A YOUNG man walks along a residential neighbourhood in America. He’s uncomfortable, talking on his phone. A car goes past, turns and heads slowly toward him. He turns and heads the other way. The car stops, a figure in a helmet comes up behind him, whacks him over the head and drags him back to the car. Fade to black….
Here’s the twist. The young man is black. The neighbourhood is a leafy, middle-class suburb, mostly white as we gather from the black man’s conversation on the phone. The opening sequence in the film “Get Out” sets the tone. Every seemingly innocuous gesture or snippets of conversation become sinister when examined through the filter of race.
“He would have voted for Obama a third time if he could….”
“I love Tiger Woods….”
When a young black man meets his white girlfriend’s family and friends for the first time, he’s anxious about his race. Because a black boyfriend will, of course, be looked upon more suspiciously. Then we meet the epitome of white, middle-class liberal America. As they smile and make conversation, it becomes increasingly more awkward against a background of black staff members silently doing their menial jobs.
And when the full horror is revealed, it’s doubly terrifying because the gentle, smiling black man has been forced to turn to violence. Even the non-white police officers laugh hysterically at the suggestion that white liberals might have menacing intentions towards black people. And until the very end, there’s disbelief that the all-American, milk-drinking, sweet girlfriend is in fact part of the conspiracy.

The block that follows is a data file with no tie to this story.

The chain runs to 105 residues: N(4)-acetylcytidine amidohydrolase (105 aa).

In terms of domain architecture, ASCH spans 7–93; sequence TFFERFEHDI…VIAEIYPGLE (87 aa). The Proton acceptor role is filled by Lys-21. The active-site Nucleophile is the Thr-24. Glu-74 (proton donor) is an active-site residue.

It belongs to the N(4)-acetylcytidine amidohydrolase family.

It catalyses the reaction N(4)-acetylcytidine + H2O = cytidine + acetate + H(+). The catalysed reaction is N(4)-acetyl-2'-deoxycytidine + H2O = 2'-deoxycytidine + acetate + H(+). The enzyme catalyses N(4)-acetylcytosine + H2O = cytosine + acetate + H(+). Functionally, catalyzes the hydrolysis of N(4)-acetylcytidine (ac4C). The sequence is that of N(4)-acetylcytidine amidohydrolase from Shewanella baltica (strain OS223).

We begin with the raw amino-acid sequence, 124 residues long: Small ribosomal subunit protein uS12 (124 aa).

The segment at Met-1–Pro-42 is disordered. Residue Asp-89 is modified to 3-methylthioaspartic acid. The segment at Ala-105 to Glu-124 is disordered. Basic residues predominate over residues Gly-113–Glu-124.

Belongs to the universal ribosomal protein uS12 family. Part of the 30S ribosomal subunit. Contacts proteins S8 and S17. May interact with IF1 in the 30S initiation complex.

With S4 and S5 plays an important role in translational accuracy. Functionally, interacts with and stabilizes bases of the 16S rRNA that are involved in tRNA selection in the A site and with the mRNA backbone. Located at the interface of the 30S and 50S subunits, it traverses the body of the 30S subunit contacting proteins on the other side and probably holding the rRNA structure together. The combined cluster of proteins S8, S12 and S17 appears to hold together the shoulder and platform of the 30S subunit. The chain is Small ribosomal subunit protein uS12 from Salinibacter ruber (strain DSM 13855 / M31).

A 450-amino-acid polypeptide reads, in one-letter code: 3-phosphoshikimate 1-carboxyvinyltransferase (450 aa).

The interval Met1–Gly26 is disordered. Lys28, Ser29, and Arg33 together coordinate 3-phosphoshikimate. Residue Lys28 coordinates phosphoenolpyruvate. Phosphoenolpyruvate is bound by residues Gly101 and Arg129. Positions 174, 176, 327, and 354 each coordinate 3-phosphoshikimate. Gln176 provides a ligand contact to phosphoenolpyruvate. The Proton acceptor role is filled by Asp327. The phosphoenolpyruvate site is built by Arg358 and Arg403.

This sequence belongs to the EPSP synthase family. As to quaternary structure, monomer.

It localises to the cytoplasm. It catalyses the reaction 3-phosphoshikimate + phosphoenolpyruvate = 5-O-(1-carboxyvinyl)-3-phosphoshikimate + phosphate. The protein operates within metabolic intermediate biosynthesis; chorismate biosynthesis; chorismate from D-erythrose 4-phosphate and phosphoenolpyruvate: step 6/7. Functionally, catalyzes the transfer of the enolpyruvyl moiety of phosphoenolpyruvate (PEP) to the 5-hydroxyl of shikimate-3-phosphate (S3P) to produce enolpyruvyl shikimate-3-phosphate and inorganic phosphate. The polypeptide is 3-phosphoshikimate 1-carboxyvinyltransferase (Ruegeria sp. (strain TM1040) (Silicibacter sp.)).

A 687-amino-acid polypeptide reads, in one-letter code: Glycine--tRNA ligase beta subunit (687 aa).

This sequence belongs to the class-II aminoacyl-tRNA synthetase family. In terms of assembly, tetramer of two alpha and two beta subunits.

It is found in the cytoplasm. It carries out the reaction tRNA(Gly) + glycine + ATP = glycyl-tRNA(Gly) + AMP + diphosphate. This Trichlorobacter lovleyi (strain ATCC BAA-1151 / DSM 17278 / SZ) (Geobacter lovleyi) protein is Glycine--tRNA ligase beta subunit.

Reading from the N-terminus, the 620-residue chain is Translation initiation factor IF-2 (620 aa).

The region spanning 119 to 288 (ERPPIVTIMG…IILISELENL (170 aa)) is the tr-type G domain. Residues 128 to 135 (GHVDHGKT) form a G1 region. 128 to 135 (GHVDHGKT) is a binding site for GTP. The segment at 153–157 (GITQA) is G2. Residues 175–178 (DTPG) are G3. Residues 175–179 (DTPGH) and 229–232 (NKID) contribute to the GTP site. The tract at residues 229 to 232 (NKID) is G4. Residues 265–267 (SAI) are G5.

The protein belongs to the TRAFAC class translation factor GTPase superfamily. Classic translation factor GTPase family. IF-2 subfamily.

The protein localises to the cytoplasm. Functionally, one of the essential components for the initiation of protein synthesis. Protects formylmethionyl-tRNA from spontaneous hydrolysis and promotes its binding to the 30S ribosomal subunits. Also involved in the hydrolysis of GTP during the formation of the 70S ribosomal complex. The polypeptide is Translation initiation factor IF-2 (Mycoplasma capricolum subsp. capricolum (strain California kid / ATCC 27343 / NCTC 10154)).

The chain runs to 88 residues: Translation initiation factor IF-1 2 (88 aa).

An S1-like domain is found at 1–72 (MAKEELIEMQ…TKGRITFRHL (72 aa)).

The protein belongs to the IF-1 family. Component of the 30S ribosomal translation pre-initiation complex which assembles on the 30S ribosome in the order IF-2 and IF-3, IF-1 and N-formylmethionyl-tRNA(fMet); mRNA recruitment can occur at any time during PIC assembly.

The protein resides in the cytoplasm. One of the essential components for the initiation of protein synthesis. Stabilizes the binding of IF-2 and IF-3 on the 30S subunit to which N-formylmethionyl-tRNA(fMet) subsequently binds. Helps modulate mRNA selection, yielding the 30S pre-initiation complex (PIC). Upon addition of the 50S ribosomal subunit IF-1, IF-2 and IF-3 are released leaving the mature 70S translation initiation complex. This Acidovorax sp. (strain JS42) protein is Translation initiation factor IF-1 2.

I don’t watch horror. The genre doesn’t appeal, not even the bloodless allegorical kind. But here’s why I watched “Get Out”, why it struck a chord. Because every casual comment alluding to a person’s race or culture, every ‘harmless’ action, contains a wealth of meaning. Unconscious bias is an excuse for deeply ingrained bigotry. And fighting back against it, sometimes merely talking about it, can lead to isolation and exclusion.
When a woman of colour is told by her superiors that she should consider herself lucky to have gotten so far so quickly when she’s trying to negotiate equal pay for equal work.
When a young black man is deemed not “African” enough because he speaks Arabic.When a young mixed-race woman is told to not report her sexual harassment by an older colleague because it could adversely affect her career.
When a single woman of colour, the most vulnerable person in a white male-dominated professional organisation, is ostracised for repeatedly standing up to authority.
When a woman of colour is made to feel guilty for taking time off work for depression…
This isn’t overt racism, something one can point to and complain about. Talking about it makes people uncomfortable, because the perpetrators are white, middle-class liberals. They’re not racist. In fact, they’re working to promote greater diversity in the workplace. So the “victim” must be making it up – or exaggerating, or must have misunderstood.
This is discrimination of the “Get Out” kind – so subtle you barely notice and laugh it off awkwardly until it starts to increase in proportion and affect your life and mental health. “Get Out” is comedy and horror all rolled into one Hollywood film. But the parallels in real life are no less dramatic. As a person of colour you realise that there are limitations – unspoken professional boundaries to what you can achieve that appear nebulous to start with, but become frustratingly clearer as you get closer. Conversation about diversity involves ticking boxes, abilities and experience are meaningless.
“We’re here to help you” is a toxic refrain. And in the end, it is easier to simply accept defeat and plod along rather than speak out and rock the boat. Because that can lead to a career-ending bloodbath.
Follow @NishaLahiri on Twitter, BBC World Service journalist.
Get Out (2017) co-produced and directed by Jordan Peele.
Image: CASUAL RACISM “so subtle you barely notice and laugh it off awkwardly until it starts to
increase in proportion”. Daniel Kaluuya and Allison Williams in “Get Out”. Photograph: Justin